Given the importance of T cells and dendritic cells in the development of allergic lung disease (19–25), we enumerated total and activated CD3+ and CD11c+ cells in the lungs of WT and mutant lungs by flow cytometry. In the lungs of sensitized and challenged WT mice, the average number of each of the CD4+, CD8+, and CD69+ T-cell and CD80+ CD11c+ cell populations increased two- to threefold relative to challenged-only WT mice, although these increases did not reach statistical significance (Figure 2C). In contrast, and consistent with the histologic findings (Figure 2A), lungs from sensitized and challenged Arhgef1−/− mice did not show an increase in cell number of any leukocyte population when compared with challenged-only Arhgef1−/− lungs (Figure 2C).
Of interest, we found the number of T cells and CD80+ CD11c+ cells to be elevated in the lungs of naive (data not shown) and challenged-only Arhgef1−/− mice relative to WT mice (Figure 2C). Furthermore, increased numbers of cells expressing CD11b, CD11c, Gr-1, or B220 antigens were also observed in naive and challenged-only Arhgef1−/− lungs, although flow cytometric analyses demonstrated that they were present at similar proportions as WT (data not shown), indicating that all lung leukocyte cell types are increased in number.
Although Arhgef1−/− animals do not appear to mount an inflammatory response in the lung upon airway challenge of sensitized animals, we have previously shown that Arhgef1-deficient mice mount normal primary IgG antibody responses against protein antigens (15). Because antigen-specific IgE production is a component of a Th2-dominated allergic lung response (29, 30), we measured antigen-specific IgE production by Arhgef1 mutants after sensitization. Arhgef1−/− mice were able to generate similar titers of OVA-specific IgE and IgG1 after immunization as compared with WT mice (Figure 2D and data not shown). Furthermore, titers of total serum IgE increased significantly after sensitization in both WT and Arhgef1−/− mice (data not shown). These experiments demonstrate that Arhgef1−/− mice are capable of developing a humoral systemic OVA response that includes antigen-specific IgG1 and IgE.
Further evidence for an intact adaptive immune response in mutant animals was revealed by the ability of splenic T cells to produce IL-5 and IL-13 in response to specific OVA antigen after sensitization. In these experiments, OVA treatment of splenocytes isolated from sensitized WT and Arhgef1−/− mice resulted in the production of both IL-5 and IL-13, but not when isolated from naive animals (Figure 2E).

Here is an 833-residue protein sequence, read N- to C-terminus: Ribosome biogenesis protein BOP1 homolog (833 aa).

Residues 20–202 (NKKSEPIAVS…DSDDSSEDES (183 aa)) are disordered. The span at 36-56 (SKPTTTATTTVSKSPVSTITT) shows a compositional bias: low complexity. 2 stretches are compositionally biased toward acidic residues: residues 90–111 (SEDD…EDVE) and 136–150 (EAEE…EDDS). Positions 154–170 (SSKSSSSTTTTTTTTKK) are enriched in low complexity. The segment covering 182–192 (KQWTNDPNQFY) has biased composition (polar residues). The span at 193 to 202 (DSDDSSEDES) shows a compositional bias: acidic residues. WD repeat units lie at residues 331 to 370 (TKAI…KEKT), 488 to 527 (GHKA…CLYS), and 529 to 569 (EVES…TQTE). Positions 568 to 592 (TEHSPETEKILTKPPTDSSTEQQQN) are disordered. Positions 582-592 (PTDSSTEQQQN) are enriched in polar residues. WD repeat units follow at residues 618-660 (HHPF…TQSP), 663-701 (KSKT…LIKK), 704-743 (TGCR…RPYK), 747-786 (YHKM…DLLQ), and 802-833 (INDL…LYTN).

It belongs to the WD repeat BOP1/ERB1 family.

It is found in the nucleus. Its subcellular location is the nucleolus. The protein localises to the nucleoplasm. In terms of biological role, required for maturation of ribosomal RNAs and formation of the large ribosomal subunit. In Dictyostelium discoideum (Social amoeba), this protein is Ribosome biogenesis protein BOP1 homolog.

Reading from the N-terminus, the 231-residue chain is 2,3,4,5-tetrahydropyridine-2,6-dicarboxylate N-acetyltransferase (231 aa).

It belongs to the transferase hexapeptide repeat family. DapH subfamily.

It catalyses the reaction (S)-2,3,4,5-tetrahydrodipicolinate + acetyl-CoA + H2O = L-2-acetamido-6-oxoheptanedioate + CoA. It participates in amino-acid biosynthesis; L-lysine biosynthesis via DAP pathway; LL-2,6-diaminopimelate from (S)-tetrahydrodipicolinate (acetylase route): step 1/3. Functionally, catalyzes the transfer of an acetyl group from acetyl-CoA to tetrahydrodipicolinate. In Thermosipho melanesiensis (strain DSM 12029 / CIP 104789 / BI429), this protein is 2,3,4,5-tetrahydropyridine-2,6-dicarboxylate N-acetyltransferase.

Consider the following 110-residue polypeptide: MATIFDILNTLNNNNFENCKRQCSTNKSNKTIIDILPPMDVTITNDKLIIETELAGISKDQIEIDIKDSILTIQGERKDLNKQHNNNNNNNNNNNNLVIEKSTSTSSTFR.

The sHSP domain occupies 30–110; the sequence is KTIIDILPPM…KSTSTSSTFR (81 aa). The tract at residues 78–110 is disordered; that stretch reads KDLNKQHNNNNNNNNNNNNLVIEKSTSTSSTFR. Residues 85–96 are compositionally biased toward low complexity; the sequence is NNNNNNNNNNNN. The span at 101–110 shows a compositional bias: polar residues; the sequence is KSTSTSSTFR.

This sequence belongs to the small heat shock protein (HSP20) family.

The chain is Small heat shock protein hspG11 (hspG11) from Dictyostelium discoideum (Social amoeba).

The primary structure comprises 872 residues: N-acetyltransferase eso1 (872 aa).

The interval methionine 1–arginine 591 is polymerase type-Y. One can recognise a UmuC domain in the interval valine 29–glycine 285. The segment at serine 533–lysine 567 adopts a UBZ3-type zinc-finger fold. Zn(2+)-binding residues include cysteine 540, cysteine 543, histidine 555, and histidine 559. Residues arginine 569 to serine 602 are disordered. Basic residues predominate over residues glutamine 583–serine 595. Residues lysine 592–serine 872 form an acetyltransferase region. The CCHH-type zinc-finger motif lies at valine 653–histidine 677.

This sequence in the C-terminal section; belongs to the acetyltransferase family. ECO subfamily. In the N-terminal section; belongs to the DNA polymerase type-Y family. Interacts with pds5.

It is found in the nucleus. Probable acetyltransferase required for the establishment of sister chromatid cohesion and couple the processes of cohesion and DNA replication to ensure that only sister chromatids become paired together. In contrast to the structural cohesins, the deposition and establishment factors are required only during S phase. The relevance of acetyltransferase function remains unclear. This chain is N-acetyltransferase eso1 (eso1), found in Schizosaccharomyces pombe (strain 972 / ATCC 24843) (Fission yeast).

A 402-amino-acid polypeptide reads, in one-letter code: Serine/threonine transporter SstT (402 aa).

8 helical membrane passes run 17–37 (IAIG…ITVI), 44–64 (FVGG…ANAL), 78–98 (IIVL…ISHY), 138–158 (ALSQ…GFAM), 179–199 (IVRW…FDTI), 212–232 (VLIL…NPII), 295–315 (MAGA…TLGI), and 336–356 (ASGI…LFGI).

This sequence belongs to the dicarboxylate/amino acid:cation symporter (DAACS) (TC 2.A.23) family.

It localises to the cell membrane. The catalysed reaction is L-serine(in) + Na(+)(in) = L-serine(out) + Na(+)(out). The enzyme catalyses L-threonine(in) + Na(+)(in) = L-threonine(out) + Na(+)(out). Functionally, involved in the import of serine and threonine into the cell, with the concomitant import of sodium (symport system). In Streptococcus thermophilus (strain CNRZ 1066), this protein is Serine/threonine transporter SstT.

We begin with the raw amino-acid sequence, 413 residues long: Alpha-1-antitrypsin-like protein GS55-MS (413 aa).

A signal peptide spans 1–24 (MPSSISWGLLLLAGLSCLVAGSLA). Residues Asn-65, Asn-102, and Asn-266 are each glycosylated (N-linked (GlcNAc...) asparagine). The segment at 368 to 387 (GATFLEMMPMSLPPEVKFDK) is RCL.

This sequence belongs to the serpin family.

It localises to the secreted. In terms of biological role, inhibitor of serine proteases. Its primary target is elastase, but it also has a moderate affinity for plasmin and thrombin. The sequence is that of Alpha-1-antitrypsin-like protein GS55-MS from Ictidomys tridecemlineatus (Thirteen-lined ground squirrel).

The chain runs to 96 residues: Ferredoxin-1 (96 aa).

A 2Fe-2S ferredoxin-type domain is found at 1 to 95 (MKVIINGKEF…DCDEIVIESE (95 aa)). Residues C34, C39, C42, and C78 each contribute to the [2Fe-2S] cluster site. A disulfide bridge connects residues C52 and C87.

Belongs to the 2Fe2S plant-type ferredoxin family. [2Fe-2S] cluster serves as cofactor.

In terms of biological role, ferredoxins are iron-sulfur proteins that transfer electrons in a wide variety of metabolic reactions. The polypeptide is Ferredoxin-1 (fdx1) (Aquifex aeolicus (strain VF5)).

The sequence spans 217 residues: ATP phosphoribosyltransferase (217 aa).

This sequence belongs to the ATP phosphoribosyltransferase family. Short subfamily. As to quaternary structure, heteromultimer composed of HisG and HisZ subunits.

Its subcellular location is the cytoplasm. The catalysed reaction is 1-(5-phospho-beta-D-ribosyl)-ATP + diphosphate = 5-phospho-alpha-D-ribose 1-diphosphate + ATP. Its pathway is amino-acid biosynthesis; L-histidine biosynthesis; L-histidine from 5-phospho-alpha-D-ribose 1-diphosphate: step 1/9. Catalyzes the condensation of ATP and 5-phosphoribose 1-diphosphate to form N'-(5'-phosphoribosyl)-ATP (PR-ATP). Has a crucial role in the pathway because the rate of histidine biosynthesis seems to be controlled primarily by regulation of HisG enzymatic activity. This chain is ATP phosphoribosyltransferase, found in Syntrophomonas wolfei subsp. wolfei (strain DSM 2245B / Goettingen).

Together, these experiments demonstrate that Arhgef1−/− T and B lymphocytes are functionally activated in a primary immune response to a foreign protein antigen, and that systemic adaptive immunity is intact in Arhgef1−/− mice.
Arhgef1 is expressed in all hematopoietic cells examined (16–19). Therefore, to identify the cell population(s) dependent on Arhgef1 for the development of allergic lung disease, we performed adoptive transfer experiments. Naive splenic T cells were isolated from Ly5.1+ congenic WT mice and 1 × 107 cells transferred intravenously into recipient Arhgef1−/− and WT mice, both of which express the Ly5.2 allotype. Recipient mice were immunized intraperitoneally with OVA at the same time as cell transfer, and again on Day 14, after which mice were challenged with aerosolized OVA on Days 28–30, and airway function assessed on Day 32. The presence of donor WT Ly5.1+ T cells in host Arhgef1−/− lungs after sensitization and challenge was confirmed by flow cytometric analysis (data not shown).
Results from these experiments revealed that transfer of WT T cells into sensitized and challenged Arhgef1−/− mice fully restores the development of AHR to levels observed in WT sensitized and challenged mice, as also determined by increased Rl and decreasing Cdyn in response to inhaled MCh (Figure 3A and data not shown). As control for the adoptive transfer, Arhgef1−/− T cells were adoptively transferred into Arhgef1−/− mice and WT T cells into WT animals, revealing that cell transfer, per se, did not impact AHR compared with the respective sensitized and challenged intact Arhgef1−/− and WT mice, respectively (data not shown). Importantly, the transfer of WT T cells into Arhgef1−/− mice also facilitated a significant increase in the number of eosinophils in the BAL of sensitized and challenged animals relative to intact Arhgef1−/− animals or Arhgef1−/− mice that had received mutant T cells (Figure 3B).
These data show that WT T cells can promote the development of AHR and associated eosinophil lung infiltration in Arhgef1−/− recipients after sensitization and challenge, and further demonstrate that Arhgef1 expression is required by T cells for this function.
Dendritic cells are required for induction of AHR-associated inflammation, and have been shown to interact with CD4+ T cells in the peribronchial regions after sensitization and airway challenge (31). The ability of WT T cells to restore airway inflammation and AHR to Arhgef1-deficient hosts suggests that Arhgef1−/− dendritic cells are able to productively interact with WT T cells to facilitate a lung inflammatory response. Although we observe T cells in the lungs of Arhgef1−/− mice before and after challenge, these mutant cells are unable to promote airway inflammation. To assess whether Arhgef1−/− T cells and antigen-presenting cells are capable of interacting in situ after sensitization and challenge, a histologic analysis of lung tissue was performed and localization of CD3+ and CD11c+ cells determined. In lung sections from sensitized and challenged WT mice 48 hours after the final challenge, CD3+ T cells were readily observed immediately adjacent to CD11c+ cells in the peribronchial and perivascular regions of the lung (Figure 4A). Sections of the same areas from sensitized and challenged Arhgef1−/− lungs showed significantly fewer CD3+ T cells in immediate proximity to CD11c+ cells. Importantly, the number of CD3+ and CD11c+ cells per field of view was similar in the lungs of WT and Arhgef1−/− mice, but the number of CD3+ cells adjacent to CD11c+ cells was fivefold less in the Arhgef1−/− lungs when compared with WT lungs (Figure 4B).